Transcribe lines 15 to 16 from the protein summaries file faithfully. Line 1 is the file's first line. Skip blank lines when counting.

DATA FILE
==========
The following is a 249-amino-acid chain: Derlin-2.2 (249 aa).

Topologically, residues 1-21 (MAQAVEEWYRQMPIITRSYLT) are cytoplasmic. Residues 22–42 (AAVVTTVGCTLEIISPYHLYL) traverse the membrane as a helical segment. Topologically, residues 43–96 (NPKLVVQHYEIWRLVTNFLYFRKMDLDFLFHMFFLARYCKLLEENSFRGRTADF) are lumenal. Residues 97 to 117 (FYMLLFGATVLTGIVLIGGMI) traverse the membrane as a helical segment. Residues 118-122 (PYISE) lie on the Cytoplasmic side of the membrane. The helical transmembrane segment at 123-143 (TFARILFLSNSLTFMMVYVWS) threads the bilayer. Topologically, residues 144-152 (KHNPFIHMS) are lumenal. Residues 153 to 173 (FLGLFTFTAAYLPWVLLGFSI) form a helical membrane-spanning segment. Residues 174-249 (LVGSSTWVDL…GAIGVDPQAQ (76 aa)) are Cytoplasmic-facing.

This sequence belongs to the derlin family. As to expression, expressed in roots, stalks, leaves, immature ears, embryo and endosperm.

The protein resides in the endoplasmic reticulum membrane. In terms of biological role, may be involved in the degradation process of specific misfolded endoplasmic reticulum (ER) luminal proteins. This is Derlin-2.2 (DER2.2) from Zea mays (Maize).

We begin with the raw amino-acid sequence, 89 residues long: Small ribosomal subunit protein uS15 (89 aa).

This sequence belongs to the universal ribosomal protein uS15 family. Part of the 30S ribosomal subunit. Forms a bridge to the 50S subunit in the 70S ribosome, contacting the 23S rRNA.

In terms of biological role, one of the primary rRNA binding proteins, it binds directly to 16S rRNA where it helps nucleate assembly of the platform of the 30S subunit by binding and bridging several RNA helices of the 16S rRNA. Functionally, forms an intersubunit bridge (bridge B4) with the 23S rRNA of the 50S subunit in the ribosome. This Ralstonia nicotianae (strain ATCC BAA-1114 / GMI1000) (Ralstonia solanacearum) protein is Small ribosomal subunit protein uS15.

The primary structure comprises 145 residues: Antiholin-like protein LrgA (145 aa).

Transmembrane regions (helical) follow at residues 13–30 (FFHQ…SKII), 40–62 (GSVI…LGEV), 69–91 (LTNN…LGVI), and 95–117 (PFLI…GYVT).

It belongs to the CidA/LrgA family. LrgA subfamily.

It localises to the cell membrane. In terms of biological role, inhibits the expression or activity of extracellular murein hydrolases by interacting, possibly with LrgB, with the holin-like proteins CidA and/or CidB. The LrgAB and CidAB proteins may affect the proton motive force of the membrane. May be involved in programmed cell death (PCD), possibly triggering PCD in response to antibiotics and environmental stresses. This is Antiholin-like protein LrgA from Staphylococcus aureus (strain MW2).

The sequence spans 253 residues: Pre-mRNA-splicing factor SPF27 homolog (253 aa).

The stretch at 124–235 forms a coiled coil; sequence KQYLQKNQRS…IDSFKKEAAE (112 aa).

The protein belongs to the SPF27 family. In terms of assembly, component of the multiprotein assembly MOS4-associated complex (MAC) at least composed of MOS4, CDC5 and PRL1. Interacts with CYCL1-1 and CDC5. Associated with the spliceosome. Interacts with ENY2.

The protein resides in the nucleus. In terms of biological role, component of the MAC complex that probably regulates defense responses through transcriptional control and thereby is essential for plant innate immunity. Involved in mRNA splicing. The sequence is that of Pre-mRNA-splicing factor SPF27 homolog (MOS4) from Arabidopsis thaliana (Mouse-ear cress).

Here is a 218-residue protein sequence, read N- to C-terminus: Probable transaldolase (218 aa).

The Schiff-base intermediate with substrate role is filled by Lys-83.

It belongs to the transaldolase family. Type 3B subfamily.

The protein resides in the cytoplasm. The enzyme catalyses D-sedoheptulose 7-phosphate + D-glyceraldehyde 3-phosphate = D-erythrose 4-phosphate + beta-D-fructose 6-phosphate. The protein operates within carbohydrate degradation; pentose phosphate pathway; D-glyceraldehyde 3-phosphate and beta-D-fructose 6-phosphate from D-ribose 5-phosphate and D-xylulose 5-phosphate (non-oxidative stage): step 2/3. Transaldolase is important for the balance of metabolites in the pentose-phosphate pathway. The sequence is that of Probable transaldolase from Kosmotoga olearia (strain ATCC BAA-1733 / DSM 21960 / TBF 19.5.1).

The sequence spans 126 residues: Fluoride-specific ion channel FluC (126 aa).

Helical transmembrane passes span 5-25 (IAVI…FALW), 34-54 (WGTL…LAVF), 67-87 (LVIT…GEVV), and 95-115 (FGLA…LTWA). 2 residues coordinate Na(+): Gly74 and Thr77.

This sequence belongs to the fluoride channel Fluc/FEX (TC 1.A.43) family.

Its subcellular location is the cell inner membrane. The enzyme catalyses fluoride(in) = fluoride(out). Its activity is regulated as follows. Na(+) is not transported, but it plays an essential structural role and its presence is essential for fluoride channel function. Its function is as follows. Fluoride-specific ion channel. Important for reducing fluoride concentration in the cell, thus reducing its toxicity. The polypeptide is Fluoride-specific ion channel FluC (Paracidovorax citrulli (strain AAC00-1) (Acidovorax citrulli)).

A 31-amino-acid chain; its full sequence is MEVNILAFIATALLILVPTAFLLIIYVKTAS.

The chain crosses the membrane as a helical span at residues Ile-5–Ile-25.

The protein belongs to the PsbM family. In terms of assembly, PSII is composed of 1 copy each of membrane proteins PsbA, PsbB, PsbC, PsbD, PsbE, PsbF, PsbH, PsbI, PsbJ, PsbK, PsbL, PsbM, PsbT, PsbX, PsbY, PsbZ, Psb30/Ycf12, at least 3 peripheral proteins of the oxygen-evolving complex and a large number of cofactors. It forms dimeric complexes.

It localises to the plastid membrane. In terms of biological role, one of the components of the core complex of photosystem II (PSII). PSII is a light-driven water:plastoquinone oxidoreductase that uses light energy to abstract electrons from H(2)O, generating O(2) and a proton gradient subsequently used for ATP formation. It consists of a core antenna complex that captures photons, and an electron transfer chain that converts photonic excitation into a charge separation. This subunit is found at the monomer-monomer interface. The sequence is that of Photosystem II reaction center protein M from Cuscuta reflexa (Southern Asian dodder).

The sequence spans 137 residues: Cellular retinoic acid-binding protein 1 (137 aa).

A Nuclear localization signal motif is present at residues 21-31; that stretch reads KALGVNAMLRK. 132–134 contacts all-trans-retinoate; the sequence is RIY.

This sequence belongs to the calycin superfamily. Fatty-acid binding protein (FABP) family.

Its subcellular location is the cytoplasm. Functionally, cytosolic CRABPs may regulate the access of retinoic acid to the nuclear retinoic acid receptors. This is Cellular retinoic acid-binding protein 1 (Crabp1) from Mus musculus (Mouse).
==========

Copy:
The protein resides in the nucleus. In terms of biological role, component of the MAC complex that probably regulates defense responses through transcriptional control and thereby is essential for plant innate immunity. Involved in mRNA splicing. The sequence is that of Pre-mRNA-splicing factor SPF27 homolog (MOS4) from Arabidopsis thaliana (Mouse-ear cress).

Here is a 218-residue protein sequence, read N- to C-terminus: Probable transaldolase (218 aa).